One of the most significant studies in health has just celebrated 65 years since it started, and it’s still going strong.

Over those 65 years, residents of the small town of Framingham in Massachusetts, USA, have been participating in long-term studies looking at heart disease and its causes.

By the mid-1950s, the number of middle-aged men succumbing to coronary heart disease was causing serious concern – not least when several world leaders developed it. The disease had been on the rise since the start of the 20th century and the Framingham Heart Study set out in 1958 to establish what was behind this.

The study initially recruited more than 5,000 men and women, nearly a fifth of the whole population of Framingham. The researchers collected data about each of the participants every two years using interviews, clinical examinations and laboratory tests. The data covered participants’ lifestyle and environment as well as looking at their health and genetic profiles. This helped to show the importance of not smoking, taking enough physical activity, treating high blood pressure, avoiding obesity and the importance of blood fats in preventing coronary heart disease.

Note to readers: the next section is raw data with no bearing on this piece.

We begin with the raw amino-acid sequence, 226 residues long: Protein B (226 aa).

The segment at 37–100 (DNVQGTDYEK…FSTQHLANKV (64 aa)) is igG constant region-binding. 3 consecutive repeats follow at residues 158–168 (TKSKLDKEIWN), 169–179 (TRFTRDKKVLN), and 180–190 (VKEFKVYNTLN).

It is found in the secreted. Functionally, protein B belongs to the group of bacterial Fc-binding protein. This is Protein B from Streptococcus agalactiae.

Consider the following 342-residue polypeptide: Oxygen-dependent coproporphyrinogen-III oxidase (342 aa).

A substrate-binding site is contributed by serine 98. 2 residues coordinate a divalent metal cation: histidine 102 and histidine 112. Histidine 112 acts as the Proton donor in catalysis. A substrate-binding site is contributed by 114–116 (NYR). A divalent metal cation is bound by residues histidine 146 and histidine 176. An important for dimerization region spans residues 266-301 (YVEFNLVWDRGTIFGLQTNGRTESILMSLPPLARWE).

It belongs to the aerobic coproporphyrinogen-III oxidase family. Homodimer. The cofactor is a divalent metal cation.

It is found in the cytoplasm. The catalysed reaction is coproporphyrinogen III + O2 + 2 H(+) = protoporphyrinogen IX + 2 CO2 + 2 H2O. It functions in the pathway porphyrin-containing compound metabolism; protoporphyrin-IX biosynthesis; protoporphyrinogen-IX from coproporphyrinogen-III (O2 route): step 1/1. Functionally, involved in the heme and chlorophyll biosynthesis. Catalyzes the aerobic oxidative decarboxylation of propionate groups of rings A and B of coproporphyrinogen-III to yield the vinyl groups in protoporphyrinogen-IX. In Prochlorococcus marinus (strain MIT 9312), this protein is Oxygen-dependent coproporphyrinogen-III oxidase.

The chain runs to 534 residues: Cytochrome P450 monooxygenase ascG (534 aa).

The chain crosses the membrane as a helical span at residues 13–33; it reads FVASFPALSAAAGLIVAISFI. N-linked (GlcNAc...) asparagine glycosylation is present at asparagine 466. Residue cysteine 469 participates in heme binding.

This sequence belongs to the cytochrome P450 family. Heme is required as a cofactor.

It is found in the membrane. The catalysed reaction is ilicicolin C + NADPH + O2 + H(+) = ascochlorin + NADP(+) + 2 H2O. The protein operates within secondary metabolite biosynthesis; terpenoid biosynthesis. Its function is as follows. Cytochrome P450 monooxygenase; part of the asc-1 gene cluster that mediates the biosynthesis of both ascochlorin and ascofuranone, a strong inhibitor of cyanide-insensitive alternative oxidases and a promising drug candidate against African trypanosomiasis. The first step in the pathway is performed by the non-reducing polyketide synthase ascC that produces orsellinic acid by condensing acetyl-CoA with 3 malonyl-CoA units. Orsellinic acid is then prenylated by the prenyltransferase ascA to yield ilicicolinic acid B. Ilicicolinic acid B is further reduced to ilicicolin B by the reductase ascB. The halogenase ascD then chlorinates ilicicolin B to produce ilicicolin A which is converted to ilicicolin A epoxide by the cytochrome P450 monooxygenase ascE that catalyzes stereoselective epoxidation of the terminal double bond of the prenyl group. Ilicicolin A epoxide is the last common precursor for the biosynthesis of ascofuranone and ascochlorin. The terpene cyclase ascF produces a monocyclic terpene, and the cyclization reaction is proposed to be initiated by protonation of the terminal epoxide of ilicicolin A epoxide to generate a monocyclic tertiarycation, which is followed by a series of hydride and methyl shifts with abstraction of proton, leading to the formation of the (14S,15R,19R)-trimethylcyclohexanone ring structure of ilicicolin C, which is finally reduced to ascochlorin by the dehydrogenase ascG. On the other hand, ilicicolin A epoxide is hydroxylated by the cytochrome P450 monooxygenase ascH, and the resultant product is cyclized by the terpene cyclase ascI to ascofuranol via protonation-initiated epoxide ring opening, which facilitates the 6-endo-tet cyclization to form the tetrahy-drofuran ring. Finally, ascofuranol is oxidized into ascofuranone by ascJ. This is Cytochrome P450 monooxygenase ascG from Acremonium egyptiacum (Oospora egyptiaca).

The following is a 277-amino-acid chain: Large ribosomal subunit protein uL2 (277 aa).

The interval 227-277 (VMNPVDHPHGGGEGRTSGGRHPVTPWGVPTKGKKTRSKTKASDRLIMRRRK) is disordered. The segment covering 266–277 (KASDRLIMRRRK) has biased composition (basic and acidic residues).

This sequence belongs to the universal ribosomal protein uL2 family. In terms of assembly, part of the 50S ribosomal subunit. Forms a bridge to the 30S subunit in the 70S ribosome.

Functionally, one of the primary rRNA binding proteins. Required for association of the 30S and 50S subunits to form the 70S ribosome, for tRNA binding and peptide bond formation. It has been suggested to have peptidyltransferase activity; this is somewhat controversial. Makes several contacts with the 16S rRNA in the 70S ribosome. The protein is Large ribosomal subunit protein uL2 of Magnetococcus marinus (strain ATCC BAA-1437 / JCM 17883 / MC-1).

By 1971 the study had recruited a second generation of participants and in 1994 it extended its recruitment to reflect the changing population resulting from an influx of South Americans. 2002 saw the recruitment of a third generation. Over time, the study was widened to include other diseases, notably type 2 diabetes and dementia.

There were similar studies going on elsewhere but none was quite so comprehensive or prolonged. The Framingham study resulted in many papers published in leading scientific journals, and the work was widely discussed in scientific societies worldwide, greatly influencing research, debate and health policy.

Indeed, the findings in this and the other studies changed the way doctors looked at illness. Previously, most doctors thought of an illness as being caused by germs. If the germs could be killed or prevented from spreading, the illness would be eliminated. The Framingham discoveries required a rethink. This resulted in the concept of ‘non-communicable disease’ to explain much of modern illness and highlighted the importance of what we as individuals could do to prevent these diseases, as well as transforming the public health agenda.

There are questions over the future of this study, and whether it will continue to bring sufficient returns on the cost now that its primary objectives have been achieved. The US government has cut substantially its share of the funding.

But the fact remains that this study generated a novel way of looking at all disease and increased phenomenally our understanding of coronary heart disease.

About the study:  http://www.framinghamheartstudy.org/about/

© 2012 How to Live to 110 Suffusion theme by Sayontan Sinha